In this solo dining adventure, Gary has some ramen at Zuzu Ramen before taking in a concert at Prospect Park.
In the colder months of the year, I don’t think there’s any meal that satisfies me quite the way that a good bowl of ramen does. A good hot and salty broth combined with fresh(ish) noodles never fails to put a smile on my face, as well as starting a roaring fire in my tummy so I can soldier forth into the cold. Normally, I try to avoid ramen in the summer months since it always raises my body temperature to unbearable heights (not a fever but the last thing one wants in the dog days of summer is to be a sweaty mess). But, presented with few options for a meal before a concert at Prospect Park, my friends Dave and Jess suggested we try Zuzu Ramen over on 4th Avenue, a quick cab ride away from the park. It’d been some time since last I’d had ramen (this was August and the last time I’d had ramen might have been in February) so Zuzu it was.
There are only four choices of ramen on the menu and, of the four, the Green Curry-Miso Ramen appealed to me the most. It’s a green curry and miso based broth with charshu, a slow cooked egg, and seasonal vegetables. The broth isn’t as spicy as you think but, then, green curry isn’t really all that spicy compared to some other colors – it’s essentially a curry-tinged miso broth. It is, however, served piping hot and, as you can see from the photo at the top of the post, there was plenty of sunlight filtering into the place. Yes indeed, I was a hot, sweaty mess as I slurped through my ramen and I was damned happy about it. The noodles here are solid – not great but they have a sturdy chewiness that I like in my ramen noodles. The charshu here is really nice with a good mix of meat and fat, all with a slight char on it. Of course, I’m a sucker for a slow cooked egg and, as I broke the yolk and let it mix into the broth, I was absolutely delighted.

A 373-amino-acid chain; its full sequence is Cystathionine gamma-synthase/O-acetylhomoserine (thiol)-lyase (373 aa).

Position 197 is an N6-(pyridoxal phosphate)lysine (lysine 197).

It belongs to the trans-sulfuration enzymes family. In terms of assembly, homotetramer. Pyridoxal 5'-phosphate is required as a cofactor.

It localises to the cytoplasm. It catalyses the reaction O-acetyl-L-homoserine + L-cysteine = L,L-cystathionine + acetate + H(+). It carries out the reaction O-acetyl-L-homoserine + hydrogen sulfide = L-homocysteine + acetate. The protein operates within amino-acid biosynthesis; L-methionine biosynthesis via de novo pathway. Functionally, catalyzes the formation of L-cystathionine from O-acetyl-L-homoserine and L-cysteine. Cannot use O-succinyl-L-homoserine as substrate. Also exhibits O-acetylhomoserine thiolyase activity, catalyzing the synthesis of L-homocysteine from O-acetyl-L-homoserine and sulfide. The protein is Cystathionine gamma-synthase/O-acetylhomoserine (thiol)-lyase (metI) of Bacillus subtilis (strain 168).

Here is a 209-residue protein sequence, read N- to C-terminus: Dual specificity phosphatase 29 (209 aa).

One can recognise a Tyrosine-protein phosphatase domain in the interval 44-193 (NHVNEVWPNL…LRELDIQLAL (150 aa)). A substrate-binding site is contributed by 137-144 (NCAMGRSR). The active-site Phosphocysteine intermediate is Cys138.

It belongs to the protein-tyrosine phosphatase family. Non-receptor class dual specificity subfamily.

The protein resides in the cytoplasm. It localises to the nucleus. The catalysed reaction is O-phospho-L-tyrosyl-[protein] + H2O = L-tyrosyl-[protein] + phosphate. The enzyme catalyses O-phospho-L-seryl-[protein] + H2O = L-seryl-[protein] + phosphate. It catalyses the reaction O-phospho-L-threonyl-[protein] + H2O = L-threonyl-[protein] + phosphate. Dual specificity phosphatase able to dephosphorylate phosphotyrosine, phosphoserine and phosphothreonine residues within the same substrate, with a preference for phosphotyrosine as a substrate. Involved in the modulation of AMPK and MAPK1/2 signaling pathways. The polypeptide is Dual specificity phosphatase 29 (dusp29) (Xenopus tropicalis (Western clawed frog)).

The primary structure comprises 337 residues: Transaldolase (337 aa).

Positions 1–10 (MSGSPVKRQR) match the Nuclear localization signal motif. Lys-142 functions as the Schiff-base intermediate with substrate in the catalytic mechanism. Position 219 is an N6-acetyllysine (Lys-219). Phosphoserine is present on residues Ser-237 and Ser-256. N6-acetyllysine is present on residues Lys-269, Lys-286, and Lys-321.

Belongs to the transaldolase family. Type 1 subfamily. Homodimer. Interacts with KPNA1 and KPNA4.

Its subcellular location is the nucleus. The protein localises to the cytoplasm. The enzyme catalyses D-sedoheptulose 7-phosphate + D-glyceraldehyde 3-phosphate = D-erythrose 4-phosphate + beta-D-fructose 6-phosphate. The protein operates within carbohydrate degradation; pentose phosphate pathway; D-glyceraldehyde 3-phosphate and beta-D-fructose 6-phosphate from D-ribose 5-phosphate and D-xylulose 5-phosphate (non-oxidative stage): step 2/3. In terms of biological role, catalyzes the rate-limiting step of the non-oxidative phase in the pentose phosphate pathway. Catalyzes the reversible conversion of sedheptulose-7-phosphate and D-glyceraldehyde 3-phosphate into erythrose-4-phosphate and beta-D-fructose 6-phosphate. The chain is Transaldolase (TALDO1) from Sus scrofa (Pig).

The pork buns here are filled with braised pork shoulder, scallions, cucumber, and some fried onion-like veggies. They were okay but these buns are a study in excess with just too much going on. The beauty of the Momofuku pork buns are in their simplicity – bun, pork, cucumber, hoisin sauce. These were just a mess – a somewhat tasty mess but a mess nonetheless.
Zuzu Ramen can be summed up quite simply – if you don’t live in Brooklyn or within a 10-15 minute train ride from here, it’s probably not worth the trip as you can do better with most places in the East Village. If you live in Park Slope, however, this place is a solid choice to satisfy your ramen need. The prices here aren’t cheap but I’d say it’s just about on par with Ramen Setagaya and certainly cheaper than Ippudo or Momofuku Noodle Bar. Just do yourself a favor and try not to sit in direct sunlight – you’ll thank me later.